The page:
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Commentary on “Pulmonary tuberculosis and extreme prematurity”
  1. P Hurley
  1. Women’s Centre, John Radcliffe Hospital, Oxford, UK;

    Statistics from

    The number of pregnancies in HIV infected women is increasing. In 1998 there were just 185 confirmed cases, which increased to 758 in 2002.1 This probably reflects an increase in incidence as well as an increase in “identification” by the introduction of routine antenatal screening. The success of routine antenatal screening is, however, variable, with the target of 90% of pregnancies being screened being achieved in very few areas. This highlights the need for far more training of both midwives and obstetricians, discussing openly the benefit and need for antenatal testing.

    About three quarters of all women, globally, who are infected with HIV come from sub-Saharan Africa.

    There has also been an increase in the incidence of tuberculosis, and this resurgence may, in some part, be due to the susceptibility of the HIV infected patient to this disease. Women from sub-Saharan Africa need to be screened thoroughly, and tuberculosis in particular should be considered when they have pyrexia of unknown origin and are known to be HIV positive. Significant pyrexia in pregnancy is known to trigger premature labour, and the cause needs to be identified urgently and effective treatment established as soon as possible.

    In utero transmission of tuberculosis leading to congenital infection is rare. Even with vaginal delivery, in cases where the Mother is known to have tuberculosis, transmission has been shown to be postnatal by nosocomial spread. However, there are no specific data on pregnancies complicated by both HIV and tuberculosis with regard to vertical transmission of tuberculosis, and in this situation the risk of in utero transmission may be different.

    This case described by Katumba-Lunyenya et al highlights the need for a multidisciplinary approach to women with HIV in pregnancy, whether they are unwell or not. The multidisciplinary team should include:

    • a consultant in adult infectious diseases or genitourinary medicine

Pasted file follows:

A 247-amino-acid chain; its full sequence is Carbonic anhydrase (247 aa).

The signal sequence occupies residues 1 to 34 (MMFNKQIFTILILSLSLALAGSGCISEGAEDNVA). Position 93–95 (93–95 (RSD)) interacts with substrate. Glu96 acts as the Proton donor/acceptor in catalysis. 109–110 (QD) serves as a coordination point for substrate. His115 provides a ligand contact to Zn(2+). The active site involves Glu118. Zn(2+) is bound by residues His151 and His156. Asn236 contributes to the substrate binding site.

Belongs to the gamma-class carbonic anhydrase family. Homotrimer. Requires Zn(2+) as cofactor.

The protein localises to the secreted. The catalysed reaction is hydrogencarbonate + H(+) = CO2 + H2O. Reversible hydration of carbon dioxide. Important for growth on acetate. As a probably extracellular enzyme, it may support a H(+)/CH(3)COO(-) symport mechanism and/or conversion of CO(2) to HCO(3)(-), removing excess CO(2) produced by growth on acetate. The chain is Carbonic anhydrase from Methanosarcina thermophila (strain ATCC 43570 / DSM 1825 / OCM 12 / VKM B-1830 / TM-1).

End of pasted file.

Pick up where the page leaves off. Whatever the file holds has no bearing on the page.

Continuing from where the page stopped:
• a consultant obstetrician

    • a consultant in microbiology/virology

    • a consultant in paediatric diseases

    • a neonatal consultant

    • an HIV support worker

    It is particularly important to have a consultant microbiologist/virologist who can advise on the most appropriate specimens required and advise on sensitivities, etc.

    The role of the HIV support worker/advisor is extremely important as they spend a great deal of time with these women, discussing all aspects of care and in particular confidentiality issues. Their role in being the patient advocate cannot be underestimated.

    The obstetrician has an important role to play in explaining that a whole variety of carers will need to know the patient’s HIV status in the best interests of both the mother and the baby. They need to encourage some documentation of the HIV status and plan for delivery in the hand held maternity notes. However, at all times the patient’s wishes have to be respected, but the decision to withhold information must be informed, and consent sought for all relevant information to be held in a separate file and released on a “need to know” basis.

    Many women with HIV deliver prematurely; the cause is not known. In this case the mother was clearly unwell, and whether the cause of the pyrexia was intrauterine had to be considered. Although the outcome is devastating for the parents, without an established diagnosis it would have been unwise to attempt to delay delivery by the use of tocolytic drugs.


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